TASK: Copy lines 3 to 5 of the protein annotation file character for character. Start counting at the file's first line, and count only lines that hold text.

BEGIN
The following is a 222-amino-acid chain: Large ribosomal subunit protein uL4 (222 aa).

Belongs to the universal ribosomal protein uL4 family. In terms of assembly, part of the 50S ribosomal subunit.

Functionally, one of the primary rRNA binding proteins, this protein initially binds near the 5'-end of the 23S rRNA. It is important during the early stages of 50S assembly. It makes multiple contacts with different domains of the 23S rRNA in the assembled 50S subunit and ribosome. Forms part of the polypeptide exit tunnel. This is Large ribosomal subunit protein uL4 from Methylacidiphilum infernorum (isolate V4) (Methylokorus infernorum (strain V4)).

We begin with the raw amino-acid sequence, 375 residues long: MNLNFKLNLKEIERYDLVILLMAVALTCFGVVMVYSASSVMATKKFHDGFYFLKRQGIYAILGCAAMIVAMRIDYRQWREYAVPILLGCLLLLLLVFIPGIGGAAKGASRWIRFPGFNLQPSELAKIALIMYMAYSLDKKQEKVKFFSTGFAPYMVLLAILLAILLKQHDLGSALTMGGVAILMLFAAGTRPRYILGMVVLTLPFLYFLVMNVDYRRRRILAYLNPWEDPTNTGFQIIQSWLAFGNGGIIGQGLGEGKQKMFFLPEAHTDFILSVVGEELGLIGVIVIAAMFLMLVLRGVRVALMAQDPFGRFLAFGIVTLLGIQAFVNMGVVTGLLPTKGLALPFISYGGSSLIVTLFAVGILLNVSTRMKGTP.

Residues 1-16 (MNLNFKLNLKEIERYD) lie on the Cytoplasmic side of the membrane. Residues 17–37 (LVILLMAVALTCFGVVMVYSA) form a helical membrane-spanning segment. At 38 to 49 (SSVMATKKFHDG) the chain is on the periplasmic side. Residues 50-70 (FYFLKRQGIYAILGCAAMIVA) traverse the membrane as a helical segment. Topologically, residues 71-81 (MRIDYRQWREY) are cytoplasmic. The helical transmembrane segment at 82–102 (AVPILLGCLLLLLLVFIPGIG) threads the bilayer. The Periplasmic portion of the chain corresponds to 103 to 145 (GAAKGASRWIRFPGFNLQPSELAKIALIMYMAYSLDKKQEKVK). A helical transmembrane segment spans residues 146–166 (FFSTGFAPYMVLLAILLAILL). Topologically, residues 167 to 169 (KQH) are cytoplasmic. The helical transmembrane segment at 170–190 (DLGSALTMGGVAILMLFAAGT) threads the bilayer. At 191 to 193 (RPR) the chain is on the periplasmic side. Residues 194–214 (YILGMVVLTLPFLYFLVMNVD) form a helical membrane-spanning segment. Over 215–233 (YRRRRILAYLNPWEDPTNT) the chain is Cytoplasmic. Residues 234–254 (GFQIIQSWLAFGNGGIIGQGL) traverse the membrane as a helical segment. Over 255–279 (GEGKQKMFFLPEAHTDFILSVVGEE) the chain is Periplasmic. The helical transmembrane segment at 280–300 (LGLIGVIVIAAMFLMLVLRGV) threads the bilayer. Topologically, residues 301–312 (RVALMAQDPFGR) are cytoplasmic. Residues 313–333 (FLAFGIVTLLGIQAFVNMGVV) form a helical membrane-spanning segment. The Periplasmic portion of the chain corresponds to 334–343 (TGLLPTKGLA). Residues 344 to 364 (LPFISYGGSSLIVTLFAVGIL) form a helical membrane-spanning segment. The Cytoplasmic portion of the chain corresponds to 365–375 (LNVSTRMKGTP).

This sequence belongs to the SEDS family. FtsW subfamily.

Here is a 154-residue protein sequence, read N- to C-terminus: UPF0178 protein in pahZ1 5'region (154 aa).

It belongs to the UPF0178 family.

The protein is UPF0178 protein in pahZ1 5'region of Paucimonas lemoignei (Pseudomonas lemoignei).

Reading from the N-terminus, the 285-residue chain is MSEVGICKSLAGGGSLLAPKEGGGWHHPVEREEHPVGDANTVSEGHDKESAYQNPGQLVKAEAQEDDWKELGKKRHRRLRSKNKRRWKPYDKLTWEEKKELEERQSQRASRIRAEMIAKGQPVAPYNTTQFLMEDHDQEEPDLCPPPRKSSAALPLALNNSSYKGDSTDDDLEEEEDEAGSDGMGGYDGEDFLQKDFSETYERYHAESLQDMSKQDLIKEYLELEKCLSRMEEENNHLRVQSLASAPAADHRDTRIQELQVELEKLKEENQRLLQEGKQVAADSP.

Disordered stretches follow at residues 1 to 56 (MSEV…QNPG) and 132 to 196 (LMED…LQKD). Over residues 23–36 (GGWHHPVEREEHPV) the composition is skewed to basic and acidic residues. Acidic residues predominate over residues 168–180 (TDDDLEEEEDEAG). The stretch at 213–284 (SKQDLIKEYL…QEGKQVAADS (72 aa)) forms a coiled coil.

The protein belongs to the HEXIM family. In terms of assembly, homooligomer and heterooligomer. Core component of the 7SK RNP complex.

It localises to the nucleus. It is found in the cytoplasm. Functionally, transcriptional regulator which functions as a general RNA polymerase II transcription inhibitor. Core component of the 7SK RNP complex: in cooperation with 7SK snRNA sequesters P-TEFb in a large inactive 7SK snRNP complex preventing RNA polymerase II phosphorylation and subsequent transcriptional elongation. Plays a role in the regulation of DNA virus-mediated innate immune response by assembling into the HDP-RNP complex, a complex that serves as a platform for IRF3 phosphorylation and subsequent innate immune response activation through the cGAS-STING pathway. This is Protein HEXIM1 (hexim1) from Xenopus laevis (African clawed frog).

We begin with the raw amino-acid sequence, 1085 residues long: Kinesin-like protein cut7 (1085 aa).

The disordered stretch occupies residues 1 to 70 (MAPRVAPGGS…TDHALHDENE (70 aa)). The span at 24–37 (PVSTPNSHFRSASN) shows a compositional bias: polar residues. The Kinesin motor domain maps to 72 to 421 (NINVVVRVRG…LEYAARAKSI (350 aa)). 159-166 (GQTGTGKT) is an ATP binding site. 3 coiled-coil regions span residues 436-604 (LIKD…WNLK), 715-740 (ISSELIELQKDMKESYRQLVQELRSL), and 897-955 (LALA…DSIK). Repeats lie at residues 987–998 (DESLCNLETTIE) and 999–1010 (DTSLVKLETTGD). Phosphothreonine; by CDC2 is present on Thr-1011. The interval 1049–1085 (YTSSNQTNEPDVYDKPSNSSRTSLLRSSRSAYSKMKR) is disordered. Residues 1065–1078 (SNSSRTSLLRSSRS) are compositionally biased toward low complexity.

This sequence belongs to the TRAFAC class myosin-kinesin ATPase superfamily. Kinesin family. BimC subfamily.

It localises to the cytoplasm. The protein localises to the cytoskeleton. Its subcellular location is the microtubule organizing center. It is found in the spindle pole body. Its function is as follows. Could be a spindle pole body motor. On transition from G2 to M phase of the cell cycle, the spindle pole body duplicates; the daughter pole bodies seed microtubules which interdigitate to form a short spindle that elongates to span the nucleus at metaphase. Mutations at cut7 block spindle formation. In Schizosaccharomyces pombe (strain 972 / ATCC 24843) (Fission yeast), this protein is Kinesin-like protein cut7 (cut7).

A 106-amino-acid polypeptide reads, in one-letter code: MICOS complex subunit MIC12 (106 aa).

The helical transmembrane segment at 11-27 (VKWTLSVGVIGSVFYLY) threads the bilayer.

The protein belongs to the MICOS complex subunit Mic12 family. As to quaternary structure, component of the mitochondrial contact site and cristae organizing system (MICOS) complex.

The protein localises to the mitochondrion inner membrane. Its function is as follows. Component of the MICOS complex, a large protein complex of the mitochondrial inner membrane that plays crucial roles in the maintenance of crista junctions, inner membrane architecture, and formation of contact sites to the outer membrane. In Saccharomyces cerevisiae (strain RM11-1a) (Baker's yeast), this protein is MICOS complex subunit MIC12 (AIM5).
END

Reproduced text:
Functionally, one of the primary rRNA binding proteins, this protein initially binds near the 5'-end of the 23S rRNA. It is important during the early stages of 50S assembly. It makes multiple contacts with different domains of the 23S rRNA in the assembled 50S subunit and ribosome. Forms part of the polypeptide exit tunnel. This is Large ribosomal subunit protein uL4 from Methylacidiphilum infernorum (isolate V4) (Methylokorus infernorum (strain V4)).

We begin with the raw amino-acid sequence, 375 residues long: MNLNFKLNLKEIERYDLVILLMAVALTCFGVVMVYSASSVMATKKFHDGFYFLKRQGIYAILGCAAMIVAMRIDYRQWREYAVPILLGCLLLLLLVFIPGIGGAAKGASRWIRFPGFNLQPSELAKIALIMYMAYSLDKKQEKVKFFSTGFAPYMVLLAILLAILLKQHDLGSALTMGGVAILMLFAAGTRPRYILGMVVLTLPFLYFLVMNVDYRRRRILAYLNPWEDPTNTGFQIIQSWLAFGNGGIIGQGLGEGKQKMFFLPEAHTDFILSVVGEELGLIGVIVIAAMFLMLVLRGVRVALMAQDPFGRFLAFGIVTLLGIQAFVNMGVVTGLLPTKGLALPFISYGGSSLIVTLFAVGILLNVSTRMKGTP.

Residues 1-16 (MNLNFKLNLKEIERYD) lie on the Cytoplasmic side of the membrane. Residues 17–37 (LVILLMAVALTCFGVVMVYSA) form a helical membrane-spanning segment. At 38 to 49 (SSVMATKKFHDG) the chain is on the periplasmic side. Residues 50-70 (FYFLKRQGIYAILGCAAMIVA) traverse the membrane as a helical segment. Topologically, residues 71-81 (MRIDYRQWREY) are cytoplasmic. The helical transmembrane segment at 82–102 (AVPILLGCLLLLLLVFIPGIG) threads the bilayer. The Periplasmic portion of the chain corresponds to 103 to 145 (GAAKGASRWIRFPGFNLQPSELAKIALIMYMAYSLDKKQEKVK). A helical transmembrane segment spans residues 146–166 (FFSTGFAPYMVLLAILLAILL). Topologically, residues 167 to 169 (KQH) are cytoplasmic. The helical transmembrane segment at 170–190 (DLGSALTMGGVAILMLFAAGT) threads the bilayer. At 191 to 193 (RPR) the chain is on the periplasmic side. Residues 194–214 (YILGMVVLTLPFLYFLVMNVD) form a helical membrane-spanning segment. Over 215–233 (YRRRRILAYLNPWEDPTNT) the chain is Cytoplasmic. Residues 234–254 (GFQIIQSWLAFGNGGIIGQGL) traverse the membrane as a helical segment. Over 255–279 (GEGKQKMFFLPEAHTDFILSVVGEE) the chain is Periplasmic. The helical transmembrane segment at 280–300 (LGLIGVIVIAAMFLMLVLRGV) threads the bilayer. Topologically, residues 301–312 (RVALMAQDPFGR) are cytoplasmic. Residues 313–333 (FLAFGIVTLLGIQAFVNMGVV) form a helical membrane-spanning segment. The Periplasmic portion of the chain corresponds to 334–343 (TGLLPTKGLA). Residues 344 to 364 (LPFISYGGSSLIVTLFAVGIL) form a helical membrane-spanning segment. The Cytoplasmic portion of the chain corresponds to 365–375 (LNVSTRMKGTP).